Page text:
Two Days in Paradise: Moreton Island
Video of my trip: https://www.youtube.com/watch?v=QGv4F3u_NOs&feature=youtu.be
My alarm went off at 6:30 AM on Saturday morning, I know, it sounds terrible. Except we were heading out to Moreton Island for two days of activities and sunshine. I hopped out of bed, grabbed my bag, and headed to the bus which would take me to the ferry. We traveled with a group called Sunset Safaris who primarily took care of everything for us which allowed us to sit back and relax. As the boat arrived at Moreton Island, it seemed as though I had entered a tropical oasis. From the deck, we could see four wheel drives coasting along the sandy dunes and kayaks exploring the Tangalooma Wrecks. The island stretched out ahead of us and was made up of various hills and cliff sides, some covered in sand and others in trees. The ferry slowly pulled up onto the sandy beach and we unloaded. In front of us were turquoise waters and a friendly looking orange van with the logo “Sunset Safaris” printed on the side. We boarded the truck, backpacks and all, and headed off to our first adventure: Sandboarding.
We drove up the uneven path in the van towards the center of the island. Driving on sand is an exciting and bumpy experience, to say the least, and trust me when I say seatbelts are your new best friend. We pulled into the sandy parking lot, using the term “parking lot” loosely since it was just a flat patch of sand, and headed into the desert. Armed with wooden planks we hiked farther and farther up until we looked over the edge and began to sweat, that is a FAR drop. One girl, a vertical drop, and a plank of wood: the headline of my obituary. Sand boarding ended up being a blast minus the gallon of sand that sprayed into my mouth on the way down, scream with your lips closed ladies and gentlemen. Next was snorkeling the Tangalooma Wrecks.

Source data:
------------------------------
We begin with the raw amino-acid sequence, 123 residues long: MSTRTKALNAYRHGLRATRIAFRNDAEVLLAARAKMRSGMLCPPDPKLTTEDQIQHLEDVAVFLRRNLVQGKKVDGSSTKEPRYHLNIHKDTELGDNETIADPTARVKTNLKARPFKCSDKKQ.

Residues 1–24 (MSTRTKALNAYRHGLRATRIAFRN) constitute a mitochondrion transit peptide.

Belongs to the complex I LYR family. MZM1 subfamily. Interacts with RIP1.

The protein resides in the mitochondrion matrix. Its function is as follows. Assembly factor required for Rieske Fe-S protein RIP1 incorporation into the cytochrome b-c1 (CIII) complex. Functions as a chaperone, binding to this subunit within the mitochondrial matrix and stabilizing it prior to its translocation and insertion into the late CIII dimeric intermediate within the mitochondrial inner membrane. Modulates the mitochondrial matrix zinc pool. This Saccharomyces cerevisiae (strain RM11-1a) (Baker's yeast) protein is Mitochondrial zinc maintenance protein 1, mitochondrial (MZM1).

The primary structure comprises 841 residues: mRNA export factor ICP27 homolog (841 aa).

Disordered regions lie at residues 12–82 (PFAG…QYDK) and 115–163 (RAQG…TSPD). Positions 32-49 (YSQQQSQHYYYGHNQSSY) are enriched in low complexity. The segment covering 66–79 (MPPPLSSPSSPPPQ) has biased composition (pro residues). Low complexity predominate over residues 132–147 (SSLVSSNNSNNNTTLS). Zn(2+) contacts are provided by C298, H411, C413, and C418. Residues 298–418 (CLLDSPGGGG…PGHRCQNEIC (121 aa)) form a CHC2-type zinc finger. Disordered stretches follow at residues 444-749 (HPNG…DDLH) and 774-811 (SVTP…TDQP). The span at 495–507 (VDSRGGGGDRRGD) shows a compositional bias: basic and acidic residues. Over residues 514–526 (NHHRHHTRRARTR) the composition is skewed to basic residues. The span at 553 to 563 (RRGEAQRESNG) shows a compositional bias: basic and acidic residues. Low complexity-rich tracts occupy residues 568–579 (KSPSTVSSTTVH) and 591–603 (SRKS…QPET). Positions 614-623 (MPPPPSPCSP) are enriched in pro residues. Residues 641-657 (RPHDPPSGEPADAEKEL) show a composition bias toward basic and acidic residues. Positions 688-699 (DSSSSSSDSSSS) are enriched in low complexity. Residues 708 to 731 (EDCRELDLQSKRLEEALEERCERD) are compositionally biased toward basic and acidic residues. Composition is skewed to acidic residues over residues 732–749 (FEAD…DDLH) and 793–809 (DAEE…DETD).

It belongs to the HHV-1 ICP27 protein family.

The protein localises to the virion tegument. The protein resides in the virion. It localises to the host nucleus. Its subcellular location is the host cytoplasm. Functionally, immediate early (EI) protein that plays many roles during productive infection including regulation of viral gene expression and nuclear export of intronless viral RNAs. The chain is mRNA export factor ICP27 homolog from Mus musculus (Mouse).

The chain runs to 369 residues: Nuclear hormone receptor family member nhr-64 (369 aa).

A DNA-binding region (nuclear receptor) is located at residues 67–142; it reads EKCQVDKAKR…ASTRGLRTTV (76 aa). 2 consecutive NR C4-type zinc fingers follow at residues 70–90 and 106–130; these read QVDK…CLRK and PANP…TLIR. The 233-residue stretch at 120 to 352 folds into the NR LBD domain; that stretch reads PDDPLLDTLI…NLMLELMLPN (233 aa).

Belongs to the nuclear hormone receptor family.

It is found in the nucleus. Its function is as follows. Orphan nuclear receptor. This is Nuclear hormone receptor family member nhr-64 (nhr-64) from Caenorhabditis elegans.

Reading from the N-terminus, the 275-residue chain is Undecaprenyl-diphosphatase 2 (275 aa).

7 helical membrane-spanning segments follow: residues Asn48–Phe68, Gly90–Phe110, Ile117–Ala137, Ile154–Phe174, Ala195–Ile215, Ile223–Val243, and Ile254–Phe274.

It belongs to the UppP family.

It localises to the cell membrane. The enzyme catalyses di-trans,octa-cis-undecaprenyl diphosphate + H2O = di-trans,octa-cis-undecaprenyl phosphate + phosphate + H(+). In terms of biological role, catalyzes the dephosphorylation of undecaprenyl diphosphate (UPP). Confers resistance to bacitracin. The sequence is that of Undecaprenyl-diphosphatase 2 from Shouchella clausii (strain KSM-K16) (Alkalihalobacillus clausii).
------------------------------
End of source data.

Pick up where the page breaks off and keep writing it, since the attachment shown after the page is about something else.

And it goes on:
The Wrecks consist of purposely sunken ships that create a manmade coral reef, and they were teeming with life. We, looking like Muppets in our snorkel masks, wadded into the water and began the swim out to the wrecks. Despite the beautiful photos and video shots of turquoise water and the sunshine, it was FREEZING. As my legs finally numbed over, we reached the first ship where one of the tour guides threw a piece of bread near me. Suddenly, a swarm of fish came out of nowhere and attacked the food and subsequently me as well. I’m sure the kayakers enjoyed the muffled shrieks coming from my snorkel as a mass of gills and fins crowded my line of sight. Regardless, Snorkeling the wrecks was beautiful and most definitely worth the cold.
More activities filled the night and the next day. After the sunset on the first day, we went night kayaking in LED lit kayaks. We almost saw a turtle, except Allison and I upon hearing that it was nearby, got a little excited and paddled, at ramming speed, towards where it was, all the while splashing and crashing into other boats. Although the effort was there, we ended up scaring it away. On the second day, we hiked all around the north point of the Island seeing stretches of beach and turquoise water from hilltops as well as multiple humpback whales splashing in the distance. We stopped at the Moreton lighthouse to check out the view and ended up watching dolphins ride and jump through the waves crashing on the shore below. While sea turtles lazily floated on the surface to get some air. It was one of the more beautiful places I have ever seen.
Moreton Island should be on everyone’s list of places to go when visiting Brisbane; it’s not too far from the city, but it’s a tropical escape like you have never seen. I’m still daydreaming about sitting on the cliff’s that overlook the coast and watching the wildlife-filled waters crash along the store.